A new path passing through Scotland’s central belt has announced and named after the Dunbar-born conservationist John Muir. Born in 1838 in Scotland, Muir emigrated with his family aged 11 to America and went on to become the founder of the American National Parks and a key figure in the conservation movement.
Yosemite National Park -America’s 3rd oldest National Park. It was Muir’s campaign that resulted in the site being protected by being given National Park status
Well known in the States, Muir, despite being born in East Lothian is much less known in Scotland with only 23% of Scots recognising his name. This is set to change with the high profile launch of the walk which runs from Helensburgh through, fittingly to Muir’s birthplace of Dunbar. The John Muir Way covers a range of landscapes, from the stunning view around Loch Lomond, to the pretty towns including Linlithgow, rural, farming and industrial and urban landscapes alike.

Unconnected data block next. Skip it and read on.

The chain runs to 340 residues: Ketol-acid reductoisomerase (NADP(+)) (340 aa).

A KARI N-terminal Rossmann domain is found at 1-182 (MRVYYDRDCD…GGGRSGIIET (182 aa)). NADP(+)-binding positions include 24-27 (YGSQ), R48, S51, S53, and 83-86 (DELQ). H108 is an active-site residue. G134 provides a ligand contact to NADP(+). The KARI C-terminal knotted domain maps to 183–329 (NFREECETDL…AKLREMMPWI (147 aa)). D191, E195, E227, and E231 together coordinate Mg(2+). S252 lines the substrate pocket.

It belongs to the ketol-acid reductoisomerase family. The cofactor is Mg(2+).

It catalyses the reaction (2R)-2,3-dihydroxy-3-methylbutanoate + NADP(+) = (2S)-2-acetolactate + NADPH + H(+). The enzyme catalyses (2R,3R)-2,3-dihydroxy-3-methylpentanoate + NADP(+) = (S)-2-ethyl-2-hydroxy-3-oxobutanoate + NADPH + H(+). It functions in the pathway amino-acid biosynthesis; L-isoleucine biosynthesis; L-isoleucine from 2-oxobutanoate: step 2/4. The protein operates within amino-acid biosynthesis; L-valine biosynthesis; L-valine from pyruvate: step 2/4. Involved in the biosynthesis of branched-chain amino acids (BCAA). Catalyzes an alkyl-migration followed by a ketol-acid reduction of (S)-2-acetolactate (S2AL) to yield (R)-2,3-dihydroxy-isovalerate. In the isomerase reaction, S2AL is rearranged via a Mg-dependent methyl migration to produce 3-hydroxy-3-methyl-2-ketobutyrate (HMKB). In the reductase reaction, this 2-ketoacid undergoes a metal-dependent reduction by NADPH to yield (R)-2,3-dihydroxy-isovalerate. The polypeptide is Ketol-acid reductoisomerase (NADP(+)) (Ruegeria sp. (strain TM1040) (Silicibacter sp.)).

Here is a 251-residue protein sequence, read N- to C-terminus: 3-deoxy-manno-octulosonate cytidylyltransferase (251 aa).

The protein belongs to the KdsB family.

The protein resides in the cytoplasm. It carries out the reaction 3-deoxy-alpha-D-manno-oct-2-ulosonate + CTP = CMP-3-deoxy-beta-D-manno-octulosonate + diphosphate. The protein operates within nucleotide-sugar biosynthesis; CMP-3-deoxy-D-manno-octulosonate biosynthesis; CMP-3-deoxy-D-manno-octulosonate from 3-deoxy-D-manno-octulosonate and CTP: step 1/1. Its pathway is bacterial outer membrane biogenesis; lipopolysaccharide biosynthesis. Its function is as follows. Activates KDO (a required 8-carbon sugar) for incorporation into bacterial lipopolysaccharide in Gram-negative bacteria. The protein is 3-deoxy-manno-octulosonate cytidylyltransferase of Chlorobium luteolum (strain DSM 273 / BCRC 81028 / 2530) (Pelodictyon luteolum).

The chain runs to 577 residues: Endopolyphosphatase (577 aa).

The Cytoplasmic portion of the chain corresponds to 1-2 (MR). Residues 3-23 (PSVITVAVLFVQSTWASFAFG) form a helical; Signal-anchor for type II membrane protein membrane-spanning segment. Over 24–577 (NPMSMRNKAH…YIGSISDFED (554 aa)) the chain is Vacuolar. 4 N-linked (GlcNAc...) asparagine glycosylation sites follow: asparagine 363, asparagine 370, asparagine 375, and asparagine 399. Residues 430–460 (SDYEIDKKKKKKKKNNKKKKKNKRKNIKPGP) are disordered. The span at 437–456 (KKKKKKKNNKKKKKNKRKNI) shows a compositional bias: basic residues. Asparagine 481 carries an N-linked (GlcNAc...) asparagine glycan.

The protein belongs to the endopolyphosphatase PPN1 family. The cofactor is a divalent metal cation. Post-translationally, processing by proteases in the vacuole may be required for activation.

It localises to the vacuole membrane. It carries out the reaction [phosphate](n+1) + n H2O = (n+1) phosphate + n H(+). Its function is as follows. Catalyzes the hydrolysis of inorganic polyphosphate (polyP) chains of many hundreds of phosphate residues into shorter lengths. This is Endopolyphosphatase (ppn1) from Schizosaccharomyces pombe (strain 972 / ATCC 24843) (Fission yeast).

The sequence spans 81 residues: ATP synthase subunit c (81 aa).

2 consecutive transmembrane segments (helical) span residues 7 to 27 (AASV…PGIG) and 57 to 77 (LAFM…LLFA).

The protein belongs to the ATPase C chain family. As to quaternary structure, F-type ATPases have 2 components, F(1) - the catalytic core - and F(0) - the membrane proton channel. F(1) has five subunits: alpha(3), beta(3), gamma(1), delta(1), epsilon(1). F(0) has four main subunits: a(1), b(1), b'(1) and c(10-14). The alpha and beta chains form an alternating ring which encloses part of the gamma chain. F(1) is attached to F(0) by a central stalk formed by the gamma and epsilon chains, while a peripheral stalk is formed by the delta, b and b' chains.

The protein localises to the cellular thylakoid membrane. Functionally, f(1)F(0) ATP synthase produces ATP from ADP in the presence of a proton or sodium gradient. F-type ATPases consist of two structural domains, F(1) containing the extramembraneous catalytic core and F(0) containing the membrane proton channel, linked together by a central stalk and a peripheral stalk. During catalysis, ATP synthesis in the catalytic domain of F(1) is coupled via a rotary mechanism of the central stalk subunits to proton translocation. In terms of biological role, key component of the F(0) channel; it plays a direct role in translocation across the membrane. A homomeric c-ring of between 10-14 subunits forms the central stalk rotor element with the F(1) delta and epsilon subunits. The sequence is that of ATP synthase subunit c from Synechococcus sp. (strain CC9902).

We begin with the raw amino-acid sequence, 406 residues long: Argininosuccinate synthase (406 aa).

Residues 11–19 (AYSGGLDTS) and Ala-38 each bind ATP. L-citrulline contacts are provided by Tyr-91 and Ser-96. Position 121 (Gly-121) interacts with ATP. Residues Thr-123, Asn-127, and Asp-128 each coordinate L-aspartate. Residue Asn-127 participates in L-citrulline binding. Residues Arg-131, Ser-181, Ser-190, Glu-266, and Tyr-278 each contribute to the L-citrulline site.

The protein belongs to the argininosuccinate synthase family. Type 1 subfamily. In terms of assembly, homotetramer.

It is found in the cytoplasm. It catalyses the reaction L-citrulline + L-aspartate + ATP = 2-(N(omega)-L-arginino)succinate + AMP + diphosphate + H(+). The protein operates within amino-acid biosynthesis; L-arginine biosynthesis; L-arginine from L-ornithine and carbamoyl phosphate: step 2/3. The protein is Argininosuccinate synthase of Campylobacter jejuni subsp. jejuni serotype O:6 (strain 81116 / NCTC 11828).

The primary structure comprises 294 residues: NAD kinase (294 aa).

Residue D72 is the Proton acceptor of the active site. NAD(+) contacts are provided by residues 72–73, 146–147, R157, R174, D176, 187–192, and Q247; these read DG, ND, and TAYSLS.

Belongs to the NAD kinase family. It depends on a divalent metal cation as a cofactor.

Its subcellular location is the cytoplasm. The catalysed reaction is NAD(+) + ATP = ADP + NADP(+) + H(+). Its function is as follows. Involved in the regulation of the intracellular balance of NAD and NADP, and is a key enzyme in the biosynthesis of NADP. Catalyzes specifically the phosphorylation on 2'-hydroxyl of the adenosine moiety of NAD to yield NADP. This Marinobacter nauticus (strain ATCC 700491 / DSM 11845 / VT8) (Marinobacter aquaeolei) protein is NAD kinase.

Says Keith Geddes, of the Central Scotland Green Network:
“The John Muir Way has been designed to encourage a new generation of Scots to enjoy the great outdoors. Almost three million people live within easy travelling distance of the new path.”
The path can be walked or cycled, is well sign posted and is classed as easy or moderate to complete. 9,000 people a year are expected to you the route.
“I think he would have been chuffed to bits to know that a hundred years on there is now a trail in his name in his native Scotland.
“As he was one of the founding fathers of national parks in the USA, I think it’s only appropriate that the John Muir Way passes through Scotland’s first national park.”
The walk will be opened in April 2014 by First Minister Alex Salmond and will commemorate the 100th anniversary of Muir’s death.
For more information visit http://johnmuirway.org